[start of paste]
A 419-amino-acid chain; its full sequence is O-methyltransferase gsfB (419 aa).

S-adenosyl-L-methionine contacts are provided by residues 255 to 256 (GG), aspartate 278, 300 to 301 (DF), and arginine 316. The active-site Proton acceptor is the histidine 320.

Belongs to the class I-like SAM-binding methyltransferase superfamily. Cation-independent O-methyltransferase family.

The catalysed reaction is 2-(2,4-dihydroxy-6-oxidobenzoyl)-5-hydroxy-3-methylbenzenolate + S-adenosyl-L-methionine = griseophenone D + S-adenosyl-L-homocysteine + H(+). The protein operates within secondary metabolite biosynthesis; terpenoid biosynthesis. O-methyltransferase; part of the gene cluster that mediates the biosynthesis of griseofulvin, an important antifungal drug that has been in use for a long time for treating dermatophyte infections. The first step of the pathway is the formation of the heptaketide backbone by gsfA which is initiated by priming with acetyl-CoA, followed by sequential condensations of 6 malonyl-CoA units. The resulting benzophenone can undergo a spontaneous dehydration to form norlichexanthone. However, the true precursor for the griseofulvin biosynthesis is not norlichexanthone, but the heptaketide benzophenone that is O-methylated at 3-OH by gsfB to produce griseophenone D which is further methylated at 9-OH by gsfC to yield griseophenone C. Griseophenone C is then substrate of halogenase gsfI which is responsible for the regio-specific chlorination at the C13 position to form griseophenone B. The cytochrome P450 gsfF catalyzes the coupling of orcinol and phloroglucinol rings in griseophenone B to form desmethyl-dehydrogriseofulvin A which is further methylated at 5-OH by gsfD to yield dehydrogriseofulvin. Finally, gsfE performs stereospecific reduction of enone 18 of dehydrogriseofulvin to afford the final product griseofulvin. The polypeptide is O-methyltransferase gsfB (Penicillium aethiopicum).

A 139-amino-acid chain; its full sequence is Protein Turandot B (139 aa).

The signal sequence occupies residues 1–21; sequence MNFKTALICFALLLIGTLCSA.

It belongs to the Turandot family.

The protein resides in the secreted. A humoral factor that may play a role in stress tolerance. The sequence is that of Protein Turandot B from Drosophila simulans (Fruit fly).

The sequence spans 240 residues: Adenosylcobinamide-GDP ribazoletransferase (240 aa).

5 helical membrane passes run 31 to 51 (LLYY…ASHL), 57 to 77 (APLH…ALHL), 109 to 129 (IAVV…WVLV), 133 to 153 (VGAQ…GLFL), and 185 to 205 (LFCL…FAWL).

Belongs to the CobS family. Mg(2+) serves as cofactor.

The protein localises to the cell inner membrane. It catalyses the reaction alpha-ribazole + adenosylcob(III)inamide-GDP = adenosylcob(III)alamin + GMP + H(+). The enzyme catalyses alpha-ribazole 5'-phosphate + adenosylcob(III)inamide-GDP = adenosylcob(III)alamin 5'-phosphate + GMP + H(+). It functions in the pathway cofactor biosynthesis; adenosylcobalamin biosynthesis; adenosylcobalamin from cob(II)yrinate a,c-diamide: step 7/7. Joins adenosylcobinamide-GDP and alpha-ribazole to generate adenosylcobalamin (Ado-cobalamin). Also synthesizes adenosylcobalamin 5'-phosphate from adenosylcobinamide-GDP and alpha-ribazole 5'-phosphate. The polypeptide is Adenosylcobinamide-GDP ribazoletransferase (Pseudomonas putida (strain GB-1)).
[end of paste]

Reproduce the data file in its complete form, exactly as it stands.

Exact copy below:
A 419-amino-acid chain; its full sequence is O-methyltransferase gsfB (419 aa).

S-adenosyl-L-methionine contacts are provided by residues 255 to 256 (GG), aspartate 278, 300 to 301 (DF), and arginine 316. The active-site Proton acceptor is the histidine 320.

Belongs to the class I-like SAM-binding methyltransferase superfamily. Cation-independent O-methyltransferase family.

The catalysed reaction is 2-(2,4-dihydroxy-6-oxidobenzoyl)-5-hydroxy-3-methylbenzenolate + S-adenosyl-L-methionine = griseophenone D + S-adenosyl-L-homocysteine + H(+). The protein operates within secondary metabolite biosynthesis; terpenoid biosynthesis. O-methyltransferase; part of the gene cluster that mediates the biosynthesis of griseofulvin, an important antifungal drug that has been in use for a long time for treating dermatophyte infections. The first step of the pathway is the formation of the heptaketide backbone by gsfA which is initiated by priming with acetyl-CoA, followed by sequential condensations of 6 malonyl-CoA units. The resulting benzophenone can undergo a spontaneous dehydration to form norlichexanthone. However, the true precursor for the griseofulvin biosynthesis is not norlichexanthone, but the heptaketide benzophenone that is O-methylated at 3-OH by gsfB to produce griseophenone D which is further methylated at 9-OH by gsfC to yield griseophenone C. Griseophenone C is then substrate of halogenase gsfI which is responsible for the regio-specific chlorination at the C13 position to form griseophenone B. The cytochrome P450 gsfF catalyzes the coupling of orcinol and phloroglucinol rings in griseophenone B to form desmethyl-dehydrogriseofulvin A which is further methylated at 5-OH by gsfD to yield dehydrogriseofulvin. Finally, gsfE performs stereospecific reduction of enone 18 of dehydrogriseofulvin to afford the final product griseofulvin. The polypeptide is O-methyltransferase gsfB (Penicillium aethiopicum).

A 139-amino-acid chain; its full sequence is Protein Turandot B (139 aa).

The signal sequence occupies residues 1–21; sequence MNFKTALICFALLLIGTLCSA.

It belongs to the Turandot family.

The protein resides in the secreted. A humoral factor that may play a role in stress tolerance. The sequence is that of Protein Turandot B from Drosophila simulans (Fruit fly).

The sequence spans 240 residues: Adenosylcobinamide-GDP ribazoletransferase (240 aa).

5 helical membrane passes run 31 to 51 (LLYY…ASHL), 57 to 77 (APLH…ALHL), 109 to 129 (IAVV…WVLV), 133 to 153 (VGAQ…GLFL), and 185 to 205 (LFCL…FAWL).

Belongs to the CobS family. Mg(2+) serves as cofactor.

The protein localises to the cell inner membrane. It catalyses the reaction alpha-ribazole + adenosylcob(III)inamide-GDP = adenosylcob(III)alamin + GMP + H(+). The enzyme catalyses alpha-ribazole 5'-phosphate + adenosylcob(III)inamide-GDP = adenosylcob(III)alamin 5'-phosphate + GMP + H(+). It functions in the pathway cofactor biosynthesis; adenosylcobalamin biosynthesis; adenosylcobalamin from cob(II)yrinate a,c-diamide: step 7/7. Joins adenosylcobinamide-GDP and alpha-ribazole to generate adenosylcobalamin (Ado-cobalamin). Also synthesizes adenosylcobalamin 5'-phosphate from adenosylcobinamide-GDP and alpha-ribazole 5'-phosphate. The polypeptide is Adenosylcobinamide-GDP ribazoletransferase (Pseudomonas putida (strain GB-1)).